WW2 US Wooden Ammo Crate, M2 Ball, Rare Early War Type. From Des Moines Ordnance Plant, Ankeny, Iowa. Early unpainted World War Two U.
Military standard wooden ammo crate/box 18" x 9.5" x 15 of the type in exclusive use at the start of the war with the Navy, Marines and Army at Pearl Harbor, in domestic training camps, at the USMC Battle of Guadalcanal, and the Army's Operation Torch and the subsequent battles in North Africa where Gen. Patton fought Field Marshall Irwin Rommel; but also seen throughout the war as they worked their way from supply depots to battlefronts. This early type had a plain natural wood finish with yellow or black stenciling to indicated the contents.
The later type were painted dark brown overall with stenciling and a color coded band that was readily identifiable at a distance to indicate the contents. This early war crate/box had. 30-06 M2 Ball (150 grain full metal jacket) rifle/machine gun ammunition packed in paper boxes, probably for refilling the ammunition belts of Browning M1917 water cooled and M1919 air cooled machine guns but useful for M1903 Springfield and M1 Garand Rifles too The crate/box has all six brass screw posts for securing the removable top lid intact as well as all its original yellow stenciling. Early crates seem to be stenciled only on the top, one broad side & one small side. The broad side reads the same with the addition of the U.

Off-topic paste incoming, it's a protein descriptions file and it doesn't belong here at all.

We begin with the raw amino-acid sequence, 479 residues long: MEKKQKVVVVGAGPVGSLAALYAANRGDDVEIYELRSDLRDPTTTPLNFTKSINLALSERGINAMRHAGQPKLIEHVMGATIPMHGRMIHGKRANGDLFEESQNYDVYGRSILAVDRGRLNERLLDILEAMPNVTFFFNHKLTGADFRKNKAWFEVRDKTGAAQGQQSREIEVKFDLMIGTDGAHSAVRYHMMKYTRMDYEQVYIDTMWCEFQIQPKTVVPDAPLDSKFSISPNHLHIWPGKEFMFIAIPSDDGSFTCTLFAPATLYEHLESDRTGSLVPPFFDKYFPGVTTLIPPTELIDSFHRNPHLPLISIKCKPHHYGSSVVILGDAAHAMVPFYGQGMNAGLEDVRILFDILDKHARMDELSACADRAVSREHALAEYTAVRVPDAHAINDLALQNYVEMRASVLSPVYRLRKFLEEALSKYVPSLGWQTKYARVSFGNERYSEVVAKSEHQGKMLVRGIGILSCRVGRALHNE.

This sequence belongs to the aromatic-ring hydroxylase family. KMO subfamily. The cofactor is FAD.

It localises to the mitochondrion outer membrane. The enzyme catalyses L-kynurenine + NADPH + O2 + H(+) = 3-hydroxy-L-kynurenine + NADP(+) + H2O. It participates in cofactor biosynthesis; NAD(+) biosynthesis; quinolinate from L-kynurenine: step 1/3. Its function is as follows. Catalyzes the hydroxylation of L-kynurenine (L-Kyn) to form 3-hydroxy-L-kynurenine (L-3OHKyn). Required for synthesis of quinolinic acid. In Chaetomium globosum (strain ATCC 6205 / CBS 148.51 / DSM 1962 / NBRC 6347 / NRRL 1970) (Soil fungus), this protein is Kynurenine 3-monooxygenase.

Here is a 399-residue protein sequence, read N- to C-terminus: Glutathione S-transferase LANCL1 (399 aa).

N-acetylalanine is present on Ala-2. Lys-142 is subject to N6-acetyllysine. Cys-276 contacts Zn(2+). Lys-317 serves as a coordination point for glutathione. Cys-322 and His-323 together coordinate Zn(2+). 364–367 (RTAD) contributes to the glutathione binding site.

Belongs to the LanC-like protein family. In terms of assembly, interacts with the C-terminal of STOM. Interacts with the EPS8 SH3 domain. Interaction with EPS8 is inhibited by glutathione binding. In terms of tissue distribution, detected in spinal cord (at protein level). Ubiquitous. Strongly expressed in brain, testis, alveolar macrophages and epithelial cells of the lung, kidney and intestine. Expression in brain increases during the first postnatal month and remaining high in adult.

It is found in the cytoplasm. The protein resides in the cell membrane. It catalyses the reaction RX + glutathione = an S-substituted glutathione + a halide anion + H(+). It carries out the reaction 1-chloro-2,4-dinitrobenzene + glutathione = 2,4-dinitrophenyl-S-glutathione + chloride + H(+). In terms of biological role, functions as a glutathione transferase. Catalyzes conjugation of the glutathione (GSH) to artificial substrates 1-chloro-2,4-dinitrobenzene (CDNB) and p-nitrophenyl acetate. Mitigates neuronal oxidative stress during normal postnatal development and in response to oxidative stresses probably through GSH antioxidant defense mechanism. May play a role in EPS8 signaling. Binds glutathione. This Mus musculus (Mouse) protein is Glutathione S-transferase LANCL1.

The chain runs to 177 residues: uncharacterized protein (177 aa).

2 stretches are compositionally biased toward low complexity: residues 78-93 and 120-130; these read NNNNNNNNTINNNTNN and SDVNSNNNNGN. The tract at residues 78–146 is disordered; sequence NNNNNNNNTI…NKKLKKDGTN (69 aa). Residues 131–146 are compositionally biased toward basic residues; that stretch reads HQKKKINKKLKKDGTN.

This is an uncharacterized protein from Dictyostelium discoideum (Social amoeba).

Army Ordnance Corps crossed cannons on a wheel and the flaming bomb symbols, as well as the lot number of the ammunition D. In that standing for Des Moines Ordnance Plant, overall weight 110 lbs.And cubic displacement of the crate/box 1.5 cu. Ammunition left the factories it was made in and traveled all the way to the battlefield packed in these wooden crates/boxes, but they have become increasing rare in the last twenty years. A nice example for your collection and possibly a very historically significant newspaper/magazine holder to put next to your library chair.